Break Boundary (Hardback)
Places Real and Imagined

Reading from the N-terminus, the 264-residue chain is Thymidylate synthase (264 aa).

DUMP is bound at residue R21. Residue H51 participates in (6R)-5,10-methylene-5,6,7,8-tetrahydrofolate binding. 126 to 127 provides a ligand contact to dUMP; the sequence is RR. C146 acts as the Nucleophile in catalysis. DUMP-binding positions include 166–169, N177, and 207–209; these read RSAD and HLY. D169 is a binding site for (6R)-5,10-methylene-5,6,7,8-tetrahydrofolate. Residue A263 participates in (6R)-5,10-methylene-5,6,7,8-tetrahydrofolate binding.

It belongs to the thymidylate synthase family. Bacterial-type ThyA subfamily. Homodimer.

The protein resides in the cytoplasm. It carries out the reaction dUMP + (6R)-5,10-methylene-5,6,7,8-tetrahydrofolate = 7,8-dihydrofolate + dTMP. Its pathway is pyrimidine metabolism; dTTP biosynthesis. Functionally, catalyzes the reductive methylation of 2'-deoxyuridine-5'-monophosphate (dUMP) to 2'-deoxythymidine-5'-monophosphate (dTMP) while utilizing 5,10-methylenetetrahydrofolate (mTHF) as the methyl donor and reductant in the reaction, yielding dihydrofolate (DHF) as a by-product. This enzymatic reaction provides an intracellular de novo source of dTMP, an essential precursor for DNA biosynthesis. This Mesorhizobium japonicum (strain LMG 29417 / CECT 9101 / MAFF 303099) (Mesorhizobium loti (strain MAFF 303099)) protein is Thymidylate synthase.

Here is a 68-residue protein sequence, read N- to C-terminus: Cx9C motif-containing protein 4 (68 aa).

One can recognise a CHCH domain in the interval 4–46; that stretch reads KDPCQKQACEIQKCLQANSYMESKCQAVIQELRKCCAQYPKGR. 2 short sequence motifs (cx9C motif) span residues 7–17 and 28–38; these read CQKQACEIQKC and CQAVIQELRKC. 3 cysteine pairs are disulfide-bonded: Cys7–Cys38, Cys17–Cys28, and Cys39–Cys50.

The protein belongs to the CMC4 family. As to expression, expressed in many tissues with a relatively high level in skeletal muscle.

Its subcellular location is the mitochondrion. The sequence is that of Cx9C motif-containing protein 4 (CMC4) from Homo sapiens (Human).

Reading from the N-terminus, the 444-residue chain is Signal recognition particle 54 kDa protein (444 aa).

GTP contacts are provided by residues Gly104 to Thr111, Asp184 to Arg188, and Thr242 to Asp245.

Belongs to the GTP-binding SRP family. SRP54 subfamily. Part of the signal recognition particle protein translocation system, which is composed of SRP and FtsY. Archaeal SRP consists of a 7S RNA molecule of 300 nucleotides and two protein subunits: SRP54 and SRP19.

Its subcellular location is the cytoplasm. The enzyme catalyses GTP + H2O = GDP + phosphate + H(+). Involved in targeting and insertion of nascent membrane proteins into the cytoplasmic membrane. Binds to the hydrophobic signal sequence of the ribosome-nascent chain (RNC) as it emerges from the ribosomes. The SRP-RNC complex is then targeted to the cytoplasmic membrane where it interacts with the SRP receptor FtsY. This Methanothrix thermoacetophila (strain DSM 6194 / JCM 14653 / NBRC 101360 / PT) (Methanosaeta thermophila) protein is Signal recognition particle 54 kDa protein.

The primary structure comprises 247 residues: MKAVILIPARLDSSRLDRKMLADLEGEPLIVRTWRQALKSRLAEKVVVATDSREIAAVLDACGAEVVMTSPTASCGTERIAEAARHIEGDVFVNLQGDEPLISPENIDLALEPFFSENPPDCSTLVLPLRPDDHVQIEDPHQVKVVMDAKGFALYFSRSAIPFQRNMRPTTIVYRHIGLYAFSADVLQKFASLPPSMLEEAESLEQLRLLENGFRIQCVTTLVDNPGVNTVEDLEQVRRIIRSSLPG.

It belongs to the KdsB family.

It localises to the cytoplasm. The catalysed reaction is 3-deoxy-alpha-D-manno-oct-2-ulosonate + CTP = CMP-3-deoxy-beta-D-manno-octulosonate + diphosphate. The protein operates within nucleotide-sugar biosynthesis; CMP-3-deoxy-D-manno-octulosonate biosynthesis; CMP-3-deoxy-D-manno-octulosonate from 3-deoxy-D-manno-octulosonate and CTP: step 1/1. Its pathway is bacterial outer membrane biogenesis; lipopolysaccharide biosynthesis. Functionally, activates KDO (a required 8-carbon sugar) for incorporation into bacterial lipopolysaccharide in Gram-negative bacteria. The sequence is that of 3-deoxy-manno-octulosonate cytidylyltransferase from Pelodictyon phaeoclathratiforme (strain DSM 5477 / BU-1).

“Break Boundary” refers to the transformative point at which any system suddenly and irrevocably changes from its original state into something new. Coined by Kenneth E. Boulding in 1963, the term serves as the underlying metaphor for the photographs of Jenee Mateer. In her original works of art, the horizon that divides land, water, and sky shifts and multiplies producing bands of varied colors and luminosity that transform the natural landscape into imaginative “waterscapes” and challenge our understanding of photography. Reminiscent of the abstract paintings of Mark Rothko and the photographic seascapes of Hiroshi Sugimoto and New Mexican landscapes of Edward Weston, Mateer’s images are layered photographs of the natural world assembled to suggest imaginary places where light, water, land and sky coalesce into rhythmic patterns of shimmering opalescence or luscious color. Break Boundary features 34 of Mateer’s waterscapes and also includes her opening essay about the work and two poems by the artist, "The World Is Water" and "The Sky Is Lemonlime," that separate the first series of images from the second series and offer a deeper look into the artist’s thoughts about the work. In the concluding essay by Francine Weiss, curator of the Newport Art Museum, Weiss writes: “From surface to self, Jenee Mateer takes the viewer on a journey from one psychological and spiritual state to another. In Mateer’s “waterscapes,” the conventional or anticipated boundaries between land, water, and sky begin to vanish; horizons multiply and join; and the break boundary emerges.